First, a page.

Rage Directed at Politicians

Trouble is brewing all over Europe. Young people with little hope for the future are protesting in Spain. In France, 1.4 million copies were sold of a manifesto titled "Be Outraged." Young Frenchmen and -women are devising utopias that extend well beyond civil society because they no longer expect anything from it. A deep depression has descended upon Greece, combined with a rage directed at politicians and the rest of Europe.

In Germany, this is what politicians are hearing from their citizens today: "You spent billions to rescue the banks, and now I'm supposed to be footing the bill? Forget it!" Hardly anyone is willing to put up with their politicians any more. And German leaders have lost support -- and some of their own legitimacy.

They seem helpless, unable to come to grips with the euro crisis. They meet in Brussels, and they talk, argue and adopt resolutions, and yet nothing improves. Greece isn't getting out of its hole, Ireland and Portugal are teetering on the brink, and Spain and Italy are heavily indebted to a dangerous degree. And no politician is providing leadership.

And then there were the lies. Jean-Claude Juncker, the prime minister of Luxembourg, had his spokesman deny that a meeting of European Union finance ministers on the Greek crisis was taking place, even though that meeting was in fact taking place. It wasn't the kind of lie that frequently crops up in politics: the broken campaign promise. Rather, it was more crass type of untruth: the denial of a reality. Juncker no longer had the courage to speak the truth. He was guided by fear of the financial markets. His lie was a capitulation of politics.

Things Will Have to Change

This is what is so disturbing about the current situation: the fact that politicians seem so helpless and powerless. They have been given a new master, and it's not us, the people, who tend to intervene in milder ways. Rather, it's the ruthless financial markets. The markets drive politicians even further into anxiety, weakness, incapacity and lies. Those who govern us are now being governed by the banks. That's the situation.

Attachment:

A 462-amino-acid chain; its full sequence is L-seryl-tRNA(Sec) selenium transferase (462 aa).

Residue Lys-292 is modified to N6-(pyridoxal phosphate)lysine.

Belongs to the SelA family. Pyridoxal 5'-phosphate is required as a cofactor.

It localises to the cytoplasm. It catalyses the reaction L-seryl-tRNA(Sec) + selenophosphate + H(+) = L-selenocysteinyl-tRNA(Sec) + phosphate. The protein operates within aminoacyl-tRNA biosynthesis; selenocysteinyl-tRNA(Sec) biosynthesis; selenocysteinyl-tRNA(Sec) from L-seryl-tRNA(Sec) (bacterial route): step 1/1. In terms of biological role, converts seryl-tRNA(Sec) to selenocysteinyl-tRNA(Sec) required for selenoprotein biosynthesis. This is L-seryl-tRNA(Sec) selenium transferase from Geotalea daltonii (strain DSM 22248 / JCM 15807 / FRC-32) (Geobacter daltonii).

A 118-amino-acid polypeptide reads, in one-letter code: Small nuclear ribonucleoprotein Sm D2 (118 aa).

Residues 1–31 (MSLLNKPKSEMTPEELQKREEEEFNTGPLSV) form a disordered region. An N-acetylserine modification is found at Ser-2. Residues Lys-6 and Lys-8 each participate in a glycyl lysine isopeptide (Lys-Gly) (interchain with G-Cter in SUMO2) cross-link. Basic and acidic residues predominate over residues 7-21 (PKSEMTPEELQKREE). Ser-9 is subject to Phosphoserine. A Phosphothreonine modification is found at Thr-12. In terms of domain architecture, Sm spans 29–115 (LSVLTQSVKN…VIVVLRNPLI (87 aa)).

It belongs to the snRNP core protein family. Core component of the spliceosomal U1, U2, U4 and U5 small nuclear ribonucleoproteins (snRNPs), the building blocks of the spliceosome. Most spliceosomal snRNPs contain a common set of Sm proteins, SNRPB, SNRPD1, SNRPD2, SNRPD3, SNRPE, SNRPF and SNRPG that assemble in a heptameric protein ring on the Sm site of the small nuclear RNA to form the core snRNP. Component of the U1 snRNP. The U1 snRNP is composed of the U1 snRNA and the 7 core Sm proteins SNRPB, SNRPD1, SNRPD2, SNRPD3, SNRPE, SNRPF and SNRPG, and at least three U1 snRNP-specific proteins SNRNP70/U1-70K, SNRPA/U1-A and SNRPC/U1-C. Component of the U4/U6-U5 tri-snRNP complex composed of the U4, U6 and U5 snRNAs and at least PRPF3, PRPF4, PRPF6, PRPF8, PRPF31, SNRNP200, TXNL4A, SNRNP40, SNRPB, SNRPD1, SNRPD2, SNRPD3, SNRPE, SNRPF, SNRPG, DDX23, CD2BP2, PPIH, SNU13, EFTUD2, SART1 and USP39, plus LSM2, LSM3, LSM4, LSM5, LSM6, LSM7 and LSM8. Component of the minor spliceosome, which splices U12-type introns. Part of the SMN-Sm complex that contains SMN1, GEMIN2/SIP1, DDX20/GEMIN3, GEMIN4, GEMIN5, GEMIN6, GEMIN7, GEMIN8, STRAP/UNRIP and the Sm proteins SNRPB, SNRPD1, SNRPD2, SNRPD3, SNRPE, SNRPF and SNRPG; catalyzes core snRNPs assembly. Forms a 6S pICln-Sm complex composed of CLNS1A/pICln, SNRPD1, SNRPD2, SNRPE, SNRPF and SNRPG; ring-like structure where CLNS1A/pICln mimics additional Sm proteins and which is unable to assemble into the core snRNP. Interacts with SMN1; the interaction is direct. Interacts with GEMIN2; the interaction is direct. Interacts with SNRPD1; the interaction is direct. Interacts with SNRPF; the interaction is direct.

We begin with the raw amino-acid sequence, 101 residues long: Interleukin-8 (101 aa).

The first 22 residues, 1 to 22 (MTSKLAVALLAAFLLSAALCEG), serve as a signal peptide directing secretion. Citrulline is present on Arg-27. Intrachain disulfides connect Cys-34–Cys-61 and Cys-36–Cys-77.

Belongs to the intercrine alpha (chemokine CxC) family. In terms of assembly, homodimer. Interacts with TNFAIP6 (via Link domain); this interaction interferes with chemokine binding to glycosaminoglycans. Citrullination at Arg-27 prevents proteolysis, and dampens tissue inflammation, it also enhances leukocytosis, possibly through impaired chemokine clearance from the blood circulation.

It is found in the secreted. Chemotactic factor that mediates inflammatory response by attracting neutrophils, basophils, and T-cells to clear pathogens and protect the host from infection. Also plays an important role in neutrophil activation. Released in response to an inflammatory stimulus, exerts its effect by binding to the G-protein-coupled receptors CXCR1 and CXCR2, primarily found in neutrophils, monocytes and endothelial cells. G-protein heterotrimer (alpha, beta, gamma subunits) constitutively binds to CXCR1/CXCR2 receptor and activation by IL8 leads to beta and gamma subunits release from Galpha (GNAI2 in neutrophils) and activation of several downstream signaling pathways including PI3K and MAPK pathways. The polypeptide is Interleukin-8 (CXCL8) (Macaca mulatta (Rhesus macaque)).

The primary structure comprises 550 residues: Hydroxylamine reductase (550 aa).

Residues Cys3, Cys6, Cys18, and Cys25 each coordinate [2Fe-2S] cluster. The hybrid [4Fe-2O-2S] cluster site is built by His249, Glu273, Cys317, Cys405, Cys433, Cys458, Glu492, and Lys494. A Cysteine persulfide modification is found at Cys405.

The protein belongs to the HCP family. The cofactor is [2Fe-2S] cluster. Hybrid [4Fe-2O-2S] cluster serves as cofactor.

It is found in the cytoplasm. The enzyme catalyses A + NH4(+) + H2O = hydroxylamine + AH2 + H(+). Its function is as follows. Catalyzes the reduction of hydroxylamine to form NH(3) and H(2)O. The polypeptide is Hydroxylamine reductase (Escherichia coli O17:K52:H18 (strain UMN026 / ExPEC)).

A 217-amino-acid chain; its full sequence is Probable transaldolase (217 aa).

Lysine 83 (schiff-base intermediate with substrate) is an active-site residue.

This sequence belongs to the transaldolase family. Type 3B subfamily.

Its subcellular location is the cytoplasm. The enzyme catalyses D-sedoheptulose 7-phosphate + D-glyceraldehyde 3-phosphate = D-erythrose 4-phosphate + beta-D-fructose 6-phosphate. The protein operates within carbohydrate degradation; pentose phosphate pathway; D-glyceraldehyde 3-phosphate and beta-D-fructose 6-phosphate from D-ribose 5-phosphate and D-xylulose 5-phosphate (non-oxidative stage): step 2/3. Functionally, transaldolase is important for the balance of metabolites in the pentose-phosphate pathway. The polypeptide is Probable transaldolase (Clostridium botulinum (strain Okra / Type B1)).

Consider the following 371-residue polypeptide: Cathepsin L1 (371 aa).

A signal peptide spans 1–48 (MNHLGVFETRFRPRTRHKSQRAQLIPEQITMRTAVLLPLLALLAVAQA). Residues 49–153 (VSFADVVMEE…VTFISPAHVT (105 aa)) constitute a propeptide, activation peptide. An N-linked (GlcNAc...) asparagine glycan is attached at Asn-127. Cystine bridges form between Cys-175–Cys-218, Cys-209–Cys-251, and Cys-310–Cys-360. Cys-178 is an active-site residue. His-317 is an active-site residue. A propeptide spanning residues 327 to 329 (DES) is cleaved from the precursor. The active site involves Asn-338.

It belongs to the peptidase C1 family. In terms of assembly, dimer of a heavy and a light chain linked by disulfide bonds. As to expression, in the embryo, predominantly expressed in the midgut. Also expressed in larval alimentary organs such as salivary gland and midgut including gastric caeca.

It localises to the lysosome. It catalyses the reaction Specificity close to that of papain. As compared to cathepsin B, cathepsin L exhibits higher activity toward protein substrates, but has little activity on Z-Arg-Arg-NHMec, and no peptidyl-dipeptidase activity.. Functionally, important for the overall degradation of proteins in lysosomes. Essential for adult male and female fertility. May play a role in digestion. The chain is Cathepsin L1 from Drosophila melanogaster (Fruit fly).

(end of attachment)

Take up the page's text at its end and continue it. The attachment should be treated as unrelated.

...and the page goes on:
We could decide that we don't care because the economic figures are so good. But that would mean we are happy to play the role of the economic subject, to invest and spend money, all the while abandoning the original promise of democracy. Or we can say: We refuse to relinquish our role and political masters. But if that's our decision, things will have to change.

How has this happened? What are the consequences? And how do we extricate ourselves from this situation?

Continue reading - Dignity and Democracy: Escaping the Clutches of the Financial Markets

Vlatko Vedral: Everything is information

Physicist Vlatko Vedral explains to Aleks Krotoski why he believes the fundamental stuff of the universe is information and how he hopes that one day everything will be explained in this way.

Vlatko Vedral: Everything is information

Thursday, June 2, 2011

Federal Reserve Lending Disclosure: FOIA, Dodd-Frank, and the Data Dump

Ron Paul's Domestic Monetary Policy Subcommittee Hearing 6/1


Mr. Scott G. Alvarez, General Counsel, Board of Governors of the Federal Reserve System
Mr. Thomas C. Baxter, Jr., General Counsel, Federal Reserve Bank of New York

Ron Paul vs FED Secrets

Ron Paul - FED Foreign Loans

Ron Paul - Gold Is Money


Ron Paul Subcommittee Hearing 6/1/11 on Fed Lending Disclosure